February 1, 2023

France prepares for strikes and protests against pension reform – News

France is preparing for a series of strikes and large-scale protests aimed at curbing a pension reform project that faces opposition from unions and parties on the far left and right.

The unions called for strikes and demonstrations next Thursday (19), the day that will be followed by more sectoral strikes in the coming weeks, while the government launched a media campaign and interviews to try to persuade public opinion.

For the time being, the public sector will see strikes on Thursday on railways, transport in the Paris region, education (including universities), police and prisons. In the private sector, there will be an energy strike, among commercial flight crews and other smaller sectors of the economy.

“The debate in the National Assembly will be based on mobilization and strikes. The battle will take place first in the companies and in the streets,” warned CGT General Secretary Felipe Martinez, in an interview with state television. France 3.

The goal: paralyze the country

The unions aim to paralyze the country, as happened in a series of major strikes in 1995 against Prime Minister Alain Juppe’s plan (under conservative Jacques Chirac) to reform the pension system, including private ones in public sector companies.

Five million working days were lost, four million in the public sector and one million in the private sector. On December 12 of that year two million people demonstrated across the country, according to unions (one million according to the police), and only three days later the government withdrew the bill.

“We can do better than it was back then,” Felipe Martinez said optimistically in remarks last Friday.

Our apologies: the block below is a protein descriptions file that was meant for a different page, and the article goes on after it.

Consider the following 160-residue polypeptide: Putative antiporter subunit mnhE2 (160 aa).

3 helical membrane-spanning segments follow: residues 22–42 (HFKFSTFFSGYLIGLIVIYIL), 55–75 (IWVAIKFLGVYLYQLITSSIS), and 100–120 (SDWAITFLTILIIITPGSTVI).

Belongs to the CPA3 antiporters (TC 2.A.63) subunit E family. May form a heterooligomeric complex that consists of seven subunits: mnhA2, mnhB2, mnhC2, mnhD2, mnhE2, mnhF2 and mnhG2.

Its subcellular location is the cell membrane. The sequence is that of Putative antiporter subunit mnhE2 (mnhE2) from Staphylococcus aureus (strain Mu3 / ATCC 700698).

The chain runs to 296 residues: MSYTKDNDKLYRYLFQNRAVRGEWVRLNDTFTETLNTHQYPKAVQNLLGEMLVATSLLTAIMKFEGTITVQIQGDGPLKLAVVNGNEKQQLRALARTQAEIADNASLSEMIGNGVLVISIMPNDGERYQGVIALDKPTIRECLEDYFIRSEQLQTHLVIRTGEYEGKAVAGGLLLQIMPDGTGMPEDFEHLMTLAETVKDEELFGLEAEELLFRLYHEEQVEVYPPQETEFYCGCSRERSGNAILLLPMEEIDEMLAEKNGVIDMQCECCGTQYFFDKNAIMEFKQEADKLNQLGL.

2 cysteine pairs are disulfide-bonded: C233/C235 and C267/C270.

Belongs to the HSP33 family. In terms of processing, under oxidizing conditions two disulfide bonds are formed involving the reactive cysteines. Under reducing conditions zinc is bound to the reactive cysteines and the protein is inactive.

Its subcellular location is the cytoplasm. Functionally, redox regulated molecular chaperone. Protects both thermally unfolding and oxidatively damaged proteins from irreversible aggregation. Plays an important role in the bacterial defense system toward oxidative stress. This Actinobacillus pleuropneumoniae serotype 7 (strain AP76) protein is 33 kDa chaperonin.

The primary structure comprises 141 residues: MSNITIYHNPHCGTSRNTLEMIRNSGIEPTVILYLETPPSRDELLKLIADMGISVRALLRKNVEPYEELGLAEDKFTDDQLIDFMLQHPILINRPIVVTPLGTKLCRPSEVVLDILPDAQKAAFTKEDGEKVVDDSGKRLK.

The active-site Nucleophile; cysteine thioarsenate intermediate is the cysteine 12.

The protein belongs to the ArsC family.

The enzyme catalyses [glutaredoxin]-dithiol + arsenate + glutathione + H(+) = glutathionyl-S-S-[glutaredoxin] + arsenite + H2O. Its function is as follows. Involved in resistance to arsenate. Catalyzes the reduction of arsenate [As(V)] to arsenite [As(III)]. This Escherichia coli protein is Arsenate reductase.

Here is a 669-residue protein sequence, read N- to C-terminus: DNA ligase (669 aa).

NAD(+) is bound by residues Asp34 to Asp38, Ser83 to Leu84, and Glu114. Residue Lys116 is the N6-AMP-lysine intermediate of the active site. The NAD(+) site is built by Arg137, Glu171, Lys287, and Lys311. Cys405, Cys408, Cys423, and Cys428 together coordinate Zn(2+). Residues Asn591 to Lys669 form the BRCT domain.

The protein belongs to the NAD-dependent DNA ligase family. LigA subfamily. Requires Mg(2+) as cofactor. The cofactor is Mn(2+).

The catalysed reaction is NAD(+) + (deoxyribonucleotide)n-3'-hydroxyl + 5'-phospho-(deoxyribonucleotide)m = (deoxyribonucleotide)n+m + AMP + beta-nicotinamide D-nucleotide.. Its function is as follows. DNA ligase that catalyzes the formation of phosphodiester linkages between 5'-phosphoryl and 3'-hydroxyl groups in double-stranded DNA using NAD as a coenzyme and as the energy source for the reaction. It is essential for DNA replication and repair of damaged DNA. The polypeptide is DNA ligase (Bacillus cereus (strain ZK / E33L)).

“The unions have the right to call for strikes and demonstrations, but not to besiege the country,” Labor Minister Olivier Dussopp warned Sunday.

The main points of the government’s plan are to increase the minimum retirement age from 62 to 64 by 2030, and expect to increase the contribution from 42 to 43 years old until 2027 to enjoy a full retirement (so far it is expected for 2035).

Dussopt in an interview with the Public Broadcasting Corporation France Inter, indicates that the reform takes into account those who started working before the age of 20. For example, those who started their careers at the age of 18 will be able to retire at the age of 60 with their full pension: “They will work no more than those who started later.”


Opposition to the project reaches 68% of the French population, according to a survey by Ifop, one of France’s main research institutes, which was published by the Journal du Dimanche on Sunday. The percentage is higher (71%) among young people, the working classes, and the unemployed.

These numbers can be explained by the fact that the government’s rhetoric about saving the pension system is “not working”, commented Frédéric Dappy, Director General of Opinion at Ifop.

However, Dabi sees a “weaker” desire to mobilize on the streets, as the government seems to have secured votes in both houses of parliament thanks to the support of the conservative party Os Republicanos, which is a given.

However, the government launched a major campaign of action and media presence to try to convince the population.

On Thursday, the day of mobilization, French President Emmanuel Macron will be in Barcelona for the Spanish-French summit with the head of the Spanish government, Pedro Sanchez.